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Following on from the success of May’s inaugural WineStars competition at the London International Wine Fair, competition founder Catherine Monahan brought her unique event – this time WineStars Twist – to Lord’s for the Wines of Argentina tasting.
Hosted by noted wine writer Robert Joseph, 26 unrepresented Argentinian wineries offered a selection of wines for judges from eight of the UK’s top agencies, independent retailers, supermarkets and restaurants to taste, ponder and discuss. The judges included: Andrew Bewes MD, Hallgarten; Iain Muggoch, Bibendum; Fraser Alexander, owner, Alexander Wines; Melissa Yorke, buyer, Morrisons; Andy Lloyd, buyer, Majestic; Jamie Hutchinson, owner, The Sampler; Mimi Avery, Averys; Phil Crozier, Goucho Grill Group; and Catherine Monahan.
Meanwhile the producers were given the opportunity to talk about their wines and wineries, and if they were not present a video was available to view. After all the talking was done it was up to the panel to whittle the number of wineries down to a final 10, or in this case 11. The judges will then fly out to Argentina to visit the wineries with the hope of being able to offer a supplier deal in the UK.
Judgement was based on price, packaging, ability to sell to a UK market, story/history and quality. The finalists were then picked by a vote amongst the panel with the top wineries selected for the final visit.
The 11 wineries chosen were Altas Cumbres, Bodega Roca, Bodega Sottana, Bodegas Las Arcas, Budeguer, Casarena Bodega y Viñedos, Finca 8, Matias Riccitelli, Marcelo Pelleritti, Quattrochi. A date is still to be determined for the final judgment.
Wines of Argentina Seminars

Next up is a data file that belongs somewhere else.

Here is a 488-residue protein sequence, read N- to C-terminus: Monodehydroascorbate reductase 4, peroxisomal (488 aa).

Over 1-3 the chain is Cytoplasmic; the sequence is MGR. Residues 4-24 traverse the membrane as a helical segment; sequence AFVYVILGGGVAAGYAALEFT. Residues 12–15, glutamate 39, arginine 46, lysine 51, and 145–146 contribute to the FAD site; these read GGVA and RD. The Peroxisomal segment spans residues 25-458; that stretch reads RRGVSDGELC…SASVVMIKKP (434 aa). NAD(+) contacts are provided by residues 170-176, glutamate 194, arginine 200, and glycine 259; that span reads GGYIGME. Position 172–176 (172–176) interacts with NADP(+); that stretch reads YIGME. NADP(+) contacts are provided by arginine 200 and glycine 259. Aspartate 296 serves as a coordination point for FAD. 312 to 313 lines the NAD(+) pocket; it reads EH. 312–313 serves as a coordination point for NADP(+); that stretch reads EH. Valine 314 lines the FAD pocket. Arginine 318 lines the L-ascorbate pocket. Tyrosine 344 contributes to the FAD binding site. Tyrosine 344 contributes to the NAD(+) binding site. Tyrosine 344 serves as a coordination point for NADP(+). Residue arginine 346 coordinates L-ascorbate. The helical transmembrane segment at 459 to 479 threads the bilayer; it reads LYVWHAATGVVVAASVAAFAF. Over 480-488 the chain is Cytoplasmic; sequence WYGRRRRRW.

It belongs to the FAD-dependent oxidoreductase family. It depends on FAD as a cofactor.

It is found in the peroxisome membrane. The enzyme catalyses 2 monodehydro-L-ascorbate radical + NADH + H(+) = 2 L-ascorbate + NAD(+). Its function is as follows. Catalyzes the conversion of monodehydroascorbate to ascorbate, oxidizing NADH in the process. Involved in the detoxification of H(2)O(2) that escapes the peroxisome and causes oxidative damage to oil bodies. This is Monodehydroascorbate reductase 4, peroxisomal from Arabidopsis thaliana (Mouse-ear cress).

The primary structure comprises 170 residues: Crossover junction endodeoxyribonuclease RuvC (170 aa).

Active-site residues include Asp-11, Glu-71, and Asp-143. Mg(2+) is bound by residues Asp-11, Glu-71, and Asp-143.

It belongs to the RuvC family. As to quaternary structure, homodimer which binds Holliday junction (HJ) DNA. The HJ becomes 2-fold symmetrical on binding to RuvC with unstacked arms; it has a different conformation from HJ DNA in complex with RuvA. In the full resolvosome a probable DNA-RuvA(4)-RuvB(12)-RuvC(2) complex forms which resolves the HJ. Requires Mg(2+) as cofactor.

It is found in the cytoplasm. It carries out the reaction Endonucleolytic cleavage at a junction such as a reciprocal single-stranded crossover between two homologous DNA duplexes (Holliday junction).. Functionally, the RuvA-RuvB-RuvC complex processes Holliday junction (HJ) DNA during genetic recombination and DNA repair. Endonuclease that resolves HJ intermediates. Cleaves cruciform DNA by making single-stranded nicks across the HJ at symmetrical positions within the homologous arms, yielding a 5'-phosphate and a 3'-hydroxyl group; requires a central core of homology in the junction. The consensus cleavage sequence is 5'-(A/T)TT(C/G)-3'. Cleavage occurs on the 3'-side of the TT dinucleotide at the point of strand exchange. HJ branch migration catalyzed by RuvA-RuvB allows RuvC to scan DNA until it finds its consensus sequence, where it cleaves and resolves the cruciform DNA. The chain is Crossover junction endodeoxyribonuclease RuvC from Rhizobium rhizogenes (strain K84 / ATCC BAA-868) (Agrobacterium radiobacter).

New Zealand’s Alastair Maling MW, group winemaker from Villa Maria, hosted a talk on eight top wines from the Argentina Wine Awards, an event he had helped judge. The wines chosen were to highlight the alternative styles available to the UK public and trade alike. Torrontés and Malbec are well documented but other not so well known varieties produced in Argentina, such as Viognier, Bonarda, Cabernet Sauvignon, Syrah and blends, were shown. Alastair went on to explain how Malbec is a gateway to Argentina. “From Malbec, as the key variety, it will lead to other varietals being consumed and discovered by others,” he said. Before continuing: “It’s all about the sub-regions, expanding styles of wine”
The past ten years has seen a drop in the amount of oak used in Argentinian wine. Even how grape varieties have been used too. Bonarda is the second most planted grape variety in the country. Used primarily for blending, it is now finding a stable place as a varietal on its own. Styles tasted during the day showed wines exhibiting rich black fruit, cassis aromas. The depth of fruit and layers among these wines are showing true character, like Don Nicanor Nieto Senetiner Bonarda, available from Boutinot.
Peter McCombie MW, Supported by Jade Koch, consultant sommelier/wine buyer at Trullo Restaurant, with Simon Howland, sommelier/wine buyer and consultant, led a discussion on Argentina in the on-trade. Eight wines were chosen to showcase the possibilities of matching particular Argentinian wines with food, forgetting the usual steak choices. Among the wines chosen were three more “unusual” varieties, Pinot Noir, Cabernet Franc and Friulano. A Pinot so light and delicate the acidity complements the subtle fruit.
Malbec! Torrontés! These two are just the tip of the iceberg. Go forth and discover a land of new opportunities. Because somewhere hidden in South America lies the lost city of vinous gold. Bit corny perhaps but with the choices available, and the depth of styles, Argentina has a bright future.
Story by Me!
Featured in Harpers Wines & Spirit Trades Review Website